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Publication numberUS20100284309 A1
Publication typeApplication
Application numberUS 12/435,973
Publication date11 Nov 2010
Filing date5 May 2009
Priority date5 May 2009
Also published asEP2428002A1, EP2428002A4, EP2428002B1, US9444720, US20160380877, WO2010127431A1
Publication number12435973, 435973, US 2010/0284309 A1, US 2010/284309 A1, US 20100284309 A1, US 20100284309A1, US 2010284309 A1, US 2010284309A1, US-A1-20100284309, US-A1-2010284309, US2010/0284309A1, US2010/284309A1, US20100284309 A1, US20100284309A1, US2010284309 A1, US2010284309A1
InventorsDavid Allan, Nigel Bragg, Jerome Chiabaut
Original AssigneeNortel Newtworks Limited
Export CitationBiBTeX, EndNote, RefMan
External Links: USPTO, USPTO Assignment, Espacenet
Method and Apparatus for Multicast Implementation In a Routed Ethernet Mesh Network
US 20100284309 A1
Abstract
Interest in multicast group membership may be advertised via a routing system on an Ethernet network along with an indication of an algorithm to be used by the nodes on the network to calculate the distribution tree or trees for the multicast. Each node, upon receipt of the advertisement, will determine the algorithm that is to be used to produce the multicast tree and will use the algorithm to calculate whether it is on a path between nodes advertising common interest in the multicast. Example algorithms may include shortest path algorithms and spanning tree algorithms. This allows multicast membership to be managed via the routing control plane, while enabling spanning tree processes to be used to forward multicast traffic. Since spanning tree is able to install multicast state per service rather than per source per service, this reduces the amount of forwarding state required to implement multicasts on the routed Ethernet mesh network.
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Claims(21)
1. A method of implementing multicast on a routed Ethernet mesh network, the method comprising the steps of:
receiving, by a node on the routed Ethernet mesh network, a plurality of link state advertisements each specifying an end-point of a multicast tree to be implemented on the routed Ethernet mesh network, at least one of the link state advertisements further specifying an algorithm to be used to calculate the multicast tree;
using the algorithm, by the node on the routed Ethernet mesh network, to calculate the multicast tree; and
selectively installing forwarding state for the multicast tree if the node on the routed Ethernet mesh network is on the path of the multicast tree between two nodes each advertising an end-point of the multicast tree.
2. The method of claim 1, wherein the algorithm is one of a plurality of possible multicast tree creation algorithms.
3. The method of claim 1, wherein the at least one of the link state advertisements further specifies a VLAN ID associated with the multicast tree to enable multicast trees to be created using different multicast tree creation algorithms on a per VLAN basis.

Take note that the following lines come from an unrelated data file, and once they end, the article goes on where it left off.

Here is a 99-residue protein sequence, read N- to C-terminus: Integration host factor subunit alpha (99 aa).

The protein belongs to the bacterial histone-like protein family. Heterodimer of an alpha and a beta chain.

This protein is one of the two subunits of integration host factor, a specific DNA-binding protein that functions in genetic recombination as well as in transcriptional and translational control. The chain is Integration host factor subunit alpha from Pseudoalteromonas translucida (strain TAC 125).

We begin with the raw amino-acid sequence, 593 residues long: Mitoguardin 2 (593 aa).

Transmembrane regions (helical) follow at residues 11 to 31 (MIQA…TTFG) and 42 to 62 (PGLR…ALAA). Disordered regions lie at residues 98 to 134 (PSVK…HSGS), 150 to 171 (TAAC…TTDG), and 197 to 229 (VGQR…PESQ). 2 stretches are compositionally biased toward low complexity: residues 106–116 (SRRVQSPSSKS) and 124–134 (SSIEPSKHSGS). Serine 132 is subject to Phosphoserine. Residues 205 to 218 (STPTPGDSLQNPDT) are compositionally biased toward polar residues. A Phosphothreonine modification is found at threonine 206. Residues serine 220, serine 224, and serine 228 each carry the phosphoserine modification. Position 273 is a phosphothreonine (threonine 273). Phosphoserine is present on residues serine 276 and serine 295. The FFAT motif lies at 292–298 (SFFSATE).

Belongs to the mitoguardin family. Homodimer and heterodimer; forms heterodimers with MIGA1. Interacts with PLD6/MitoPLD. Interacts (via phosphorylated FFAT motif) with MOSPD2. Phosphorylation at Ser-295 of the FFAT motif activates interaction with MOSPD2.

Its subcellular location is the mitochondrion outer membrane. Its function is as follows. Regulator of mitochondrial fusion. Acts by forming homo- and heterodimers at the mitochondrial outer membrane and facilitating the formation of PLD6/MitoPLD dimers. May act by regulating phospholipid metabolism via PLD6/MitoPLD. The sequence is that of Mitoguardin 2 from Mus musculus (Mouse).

4. The method of claim 1, wherein the algorithm calculates a shortest path tree.
5. The method of claim 1, wherein the algorithm is a spanning tree algorithm.
6. The method of claim 5, wherein the spanning tree algorithm further specifies a root selection process for the spanning tree.
7. The method of claim 5, wherein the link state advertisement specifies the root for the spanning tree.
8. The method of claim 1, wherein the multicast tree is a minimum spanning tree.
9. The method of claim 8, further comprising the step of calculating the minimum spanning tree by tie-breaking between links of equal weight by using a secondary metric algorithmically derived from unique end-point identifiers.
10. The method of claim 8, further comprising the step of calculating the minimum spanning tree by adjusting link weights on the network where multiple links have equal weights.
11. The method of claim 10, wherein the step of adjusting link weights comprises modifying each link's weight based on a unique identifier of network nodes connected by the link.
12. The method of claim 10, wherein the step of adjusting link weights comprises calculating a fractional weight for at least one of the links that have equal weights, and either adding or subtracting the fractional weight to the original link weight.
13. The method of claim 12, wherein the fractional weight is strictly less than an integer unit of the original link metric.
14. The method of claim 8, further comprising the step of using a minimum spanning tree algorithm to determine the minimum spanning tree, and using node identifiers during the step of using the minimum spanning tree algorithm to adjust link weights to prevent multiple links from having equal weights.
15. The method of claim 1, further comprising the step of removing forwarding state for the multicast tree upon occurrence of a change in network topology.
16. The method of claim 15, wherein the step of removing forwarding state for the multicast tree comprises removing source specific multicast forwarding state for all multicast trees associated with a source that is farther from or closer to the node based on the change in network topology.
17. A computer program product stored on a computer readable medium, the computer program product containing data and instructions which, when loaded into one or more processors of a node on a routed Ethernet mesh network, cause the one or more processors to perform a method of implementing multicast on the routed Ethernet mesh network, the method comprising the steps of: